Amorality is Not a Moral Position

Amorality is Not a Moral Position

irondragonsdaughterOn the one hand, I’m pleased that people outside the coterie of Black Gate writers are interested in the question of morality and the new nihilism within the SF/F genre. On the other, I’m a little disturbed by the way in which so many people with opinions on the subject appear to have an amount of trouble grasping some of the most basic issues involved. While we can certainly agree to disagree when our opinions on the subject happen to diverge, we can’t even manage to do that when there are fundamental misunderstandings concerning the subjects being discussed. To explain what I mean by this, it is first necessary to quote the German writer Cora Buhlert’s recent post entitled Morality in Fantasy – 2012 Edition.

And even the defenders of morally sound fantasy have often no qualms with a piece of morally questionable fantasy, as long as they enjoy it. Remember Theo, who was involved in last year’s nihilism in epic fantasy debate and felt that morally ambiguous epic fantasy was not just fiction that was not to his taste, but apparently heralded the decline of the western world itself? Turns out he’s still blogging at Black Gate on occasion. What is more, he takes Mur Lafferty to task for not wanting to read supposed genre classics, because the racism and misogyny and the prevalence of violence against women puts her off. So Theo ranting against Joe Abercrombie and The Iron Dragon’s Daughter is a sign of his moral superiority, while Mur Lafferty ranting against The Stars My Destination and The Chronicles of Thomas Covenant the Unbeliever is a sign of her lack of education and moral flatness? Sorry, but this doesn’t work. If Theo enjoys Thomas Covenant, more power to him. But that doesn’t change the fact that Thomas Covenant is a rapist and no more moral than the protagonists of the Joe Abercrombie novels he singled out for destroying western civilization. But since Thomas Covenant is really sorry for what he did, spends much of the series wallowing in self-pity and finally apparently redeems himself, at least in the eyes of Theo (I can’t say if it would work for me, since I never got that far), that apparently makes The Chronicles of Thomas Covenant okay. Though I guess what really makes Thomas Covenant okay for Theo but not Joe Abercrombie is that he enjoyed Thomas Covenant but didn’t enjoy Joe Abercrombie. Which is a perfectly acceptable aesthetic judgement, but does not automatically make one book morally superior to the other.

The Chronicles of Thomas Covenant the Unbeliever (six volumes)
The Chronicles of Thomas Covenant the Unbeliever (first six volumes)

There are several erroneous statements here that I must clarify. First, I enjoy morally ambiguous epic fantasy when it is done well. That is why I very much liked A Game of Thrones and loathed A Dance with Dragons, and why I rated The Heroes more highly than The Thousand-Fold Thought.

Moral ambiguity neither makes epic fantasy good nor bad, although it does usually tend to make it considerably less epic since it is done with an increased degree of difficulty, as anyone familiar with Homer or the Norse epics should recognize.

Second, I don’t care what Mur Lafferty wants or doesn’t want to read, I simply took her to task for attempting to pronounce judgment on books she had not read. Her opinion about whether certain books should be considered classics or not is totally irrelevant for the obvious reason that she has not read them, and indeed, the fact that she has not read them intrinsically calls into question the likelihood that she possesses sufficient reading experience to distinguish between a classic and a non-classic.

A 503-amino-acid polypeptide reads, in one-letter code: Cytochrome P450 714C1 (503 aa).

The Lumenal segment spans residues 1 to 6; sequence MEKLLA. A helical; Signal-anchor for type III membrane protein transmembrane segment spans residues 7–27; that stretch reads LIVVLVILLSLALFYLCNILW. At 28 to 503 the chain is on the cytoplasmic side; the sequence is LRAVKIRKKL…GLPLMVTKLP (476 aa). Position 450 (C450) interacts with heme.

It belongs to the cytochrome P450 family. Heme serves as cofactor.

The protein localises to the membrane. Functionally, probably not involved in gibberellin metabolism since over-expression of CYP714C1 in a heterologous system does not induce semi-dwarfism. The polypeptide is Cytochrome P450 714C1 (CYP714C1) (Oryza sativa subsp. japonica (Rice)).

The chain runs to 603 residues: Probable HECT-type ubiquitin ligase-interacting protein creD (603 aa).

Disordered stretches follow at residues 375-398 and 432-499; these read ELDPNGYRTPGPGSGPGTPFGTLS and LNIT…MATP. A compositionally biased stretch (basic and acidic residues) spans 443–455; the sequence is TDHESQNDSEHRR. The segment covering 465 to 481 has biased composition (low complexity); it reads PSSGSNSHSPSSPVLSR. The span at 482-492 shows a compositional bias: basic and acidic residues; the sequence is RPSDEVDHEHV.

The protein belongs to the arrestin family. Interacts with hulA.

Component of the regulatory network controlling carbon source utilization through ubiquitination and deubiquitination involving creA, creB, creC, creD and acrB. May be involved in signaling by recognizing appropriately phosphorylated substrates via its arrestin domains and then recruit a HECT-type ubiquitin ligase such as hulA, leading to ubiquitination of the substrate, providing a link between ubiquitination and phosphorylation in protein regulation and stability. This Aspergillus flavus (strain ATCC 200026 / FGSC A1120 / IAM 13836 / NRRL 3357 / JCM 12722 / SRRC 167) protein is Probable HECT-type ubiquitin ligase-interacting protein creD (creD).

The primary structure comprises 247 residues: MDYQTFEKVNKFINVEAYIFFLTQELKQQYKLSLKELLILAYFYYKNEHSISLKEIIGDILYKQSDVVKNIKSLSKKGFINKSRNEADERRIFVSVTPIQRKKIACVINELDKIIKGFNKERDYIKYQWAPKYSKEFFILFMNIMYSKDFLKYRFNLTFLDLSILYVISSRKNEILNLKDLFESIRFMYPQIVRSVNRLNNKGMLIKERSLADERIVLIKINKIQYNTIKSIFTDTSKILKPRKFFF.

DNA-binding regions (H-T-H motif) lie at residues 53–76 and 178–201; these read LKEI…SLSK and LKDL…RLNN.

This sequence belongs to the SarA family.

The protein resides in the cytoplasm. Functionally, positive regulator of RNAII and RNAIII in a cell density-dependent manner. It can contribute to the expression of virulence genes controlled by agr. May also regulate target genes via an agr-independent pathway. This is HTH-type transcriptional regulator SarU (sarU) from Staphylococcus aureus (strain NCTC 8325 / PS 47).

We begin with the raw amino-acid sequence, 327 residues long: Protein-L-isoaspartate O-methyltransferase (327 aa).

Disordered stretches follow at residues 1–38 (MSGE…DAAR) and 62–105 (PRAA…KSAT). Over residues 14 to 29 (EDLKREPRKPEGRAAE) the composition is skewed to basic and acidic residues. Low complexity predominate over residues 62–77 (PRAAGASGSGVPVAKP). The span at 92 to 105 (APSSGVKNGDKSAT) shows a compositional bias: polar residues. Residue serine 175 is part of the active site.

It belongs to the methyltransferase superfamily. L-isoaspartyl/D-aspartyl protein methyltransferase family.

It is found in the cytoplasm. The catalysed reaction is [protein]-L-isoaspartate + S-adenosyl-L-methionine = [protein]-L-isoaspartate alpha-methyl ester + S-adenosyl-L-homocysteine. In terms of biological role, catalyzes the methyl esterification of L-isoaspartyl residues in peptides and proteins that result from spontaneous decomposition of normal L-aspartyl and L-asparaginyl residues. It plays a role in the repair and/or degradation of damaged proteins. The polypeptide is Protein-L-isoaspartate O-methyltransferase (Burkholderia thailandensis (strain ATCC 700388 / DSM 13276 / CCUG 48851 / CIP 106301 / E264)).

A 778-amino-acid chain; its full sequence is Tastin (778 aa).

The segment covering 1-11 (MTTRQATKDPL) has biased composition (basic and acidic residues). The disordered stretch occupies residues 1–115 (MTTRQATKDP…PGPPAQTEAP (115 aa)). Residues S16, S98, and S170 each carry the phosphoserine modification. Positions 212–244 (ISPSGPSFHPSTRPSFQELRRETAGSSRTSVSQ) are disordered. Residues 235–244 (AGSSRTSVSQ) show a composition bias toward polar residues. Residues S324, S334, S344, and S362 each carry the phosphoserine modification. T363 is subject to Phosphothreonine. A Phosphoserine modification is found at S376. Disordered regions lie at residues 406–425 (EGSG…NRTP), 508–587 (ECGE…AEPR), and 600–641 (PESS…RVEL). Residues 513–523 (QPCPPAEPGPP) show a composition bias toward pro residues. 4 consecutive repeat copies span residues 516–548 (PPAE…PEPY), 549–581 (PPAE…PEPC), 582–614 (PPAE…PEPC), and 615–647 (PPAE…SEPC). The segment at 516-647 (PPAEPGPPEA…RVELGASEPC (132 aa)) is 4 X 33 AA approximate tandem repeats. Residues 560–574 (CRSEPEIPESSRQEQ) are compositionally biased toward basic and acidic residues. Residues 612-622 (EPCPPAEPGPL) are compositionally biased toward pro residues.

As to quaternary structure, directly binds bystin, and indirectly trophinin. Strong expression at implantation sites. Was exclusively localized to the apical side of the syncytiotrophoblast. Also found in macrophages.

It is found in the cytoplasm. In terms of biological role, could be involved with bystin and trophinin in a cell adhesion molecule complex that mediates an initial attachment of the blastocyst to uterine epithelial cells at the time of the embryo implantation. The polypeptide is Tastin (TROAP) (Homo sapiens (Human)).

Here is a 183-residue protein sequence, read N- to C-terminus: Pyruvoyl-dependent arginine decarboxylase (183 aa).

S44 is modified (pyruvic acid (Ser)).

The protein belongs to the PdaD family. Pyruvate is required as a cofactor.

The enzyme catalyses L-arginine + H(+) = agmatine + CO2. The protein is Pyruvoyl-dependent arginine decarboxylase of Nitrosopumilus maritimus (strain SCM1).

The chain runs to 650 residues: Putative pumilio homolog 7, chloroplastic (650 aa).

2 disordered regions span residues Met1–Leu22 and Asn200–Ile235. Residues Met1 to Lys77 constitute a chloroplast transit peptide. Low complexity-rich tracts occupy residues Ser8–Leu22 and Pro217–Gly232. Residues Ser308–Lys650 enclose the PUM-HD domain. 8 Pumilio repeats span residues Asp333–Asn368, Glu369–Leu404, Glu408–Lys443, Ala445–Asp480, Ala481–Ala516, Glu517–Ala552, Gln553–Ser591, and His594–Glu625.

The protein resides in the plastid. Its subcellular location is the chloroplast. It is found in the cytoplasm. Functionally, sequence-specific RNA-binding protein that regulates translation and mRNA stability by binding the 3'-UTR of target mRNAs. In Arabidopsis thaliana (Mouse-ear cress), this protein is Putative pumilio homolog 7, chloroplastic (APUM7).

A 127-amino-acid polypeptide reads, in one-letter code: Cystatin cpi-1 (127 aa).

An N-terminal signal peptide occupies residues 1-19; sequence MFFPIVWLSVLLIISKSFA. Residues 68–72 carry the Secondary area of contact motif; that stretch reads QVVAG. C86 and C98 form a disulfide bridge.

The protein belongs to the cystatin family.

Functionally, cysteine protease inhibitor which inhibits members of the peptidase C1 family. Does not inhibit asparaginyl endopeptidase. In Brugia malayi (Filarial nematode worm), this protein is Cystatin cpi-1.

Third, my opinions concerning Joe Abercrombie’s works have nothing to do with my moral superiority or inferiority, and since I have never read nor written a single word about The Iron Dragon’s Daughter, I fail to see what a completely nonexistent rant could signify about anything.

the-heroes2Fourth, Buhlert is failing to understand the difference between immorality and amorality, or to recognize that moral ambiguity is not necessarily amorality. My primary criticism of the likes of Abercrombie and Bakker is that their works are morally flat.

Reading their books is rather like looking at the paintings of a painter who is colorblind, and their flaws in this regard particularly stand out because both authors are so talented in other aspects of their writing. Their characters are not morally ambiguous, they are clearly amoral.

George R.R. Martin, on the other hand, is clearly not moralblind, as some of his characters are morally ambiguous while others are quite consciously immoral, as is the case with Donaldson’s Thomas Covenant.

And Covenant is much more than “okay” for me, as I would argue that he is one of the greatest and most memorable characters in the SF/F genre because his moral transgression is merely the entry point into a lengthy exploration of various morally relevant topics such as guilt, shame, repentance, forgiveness, and redemption, topics which are inherently off-limits to the amoral characters of nihilistic or moralblind authors.

Out of the Silent Planet, Book One of The Space Trilogy
Out of the Silent Planet, Book One of The Space Trilogy

Buhlert is also incorrect to state that I did not enjoy Joe Abercrombie’s books. I absolutely did. I merely didn’t think they were as good as they were billed, (which is to say as good as Martin’s first three books in A Song of Ice and Fire), or as good as they could have been. But one must give her credit for recognizing that I have always been making an aesthetic judgment about the various books under discussion and not, as many people have wrongly assumed, a moral one.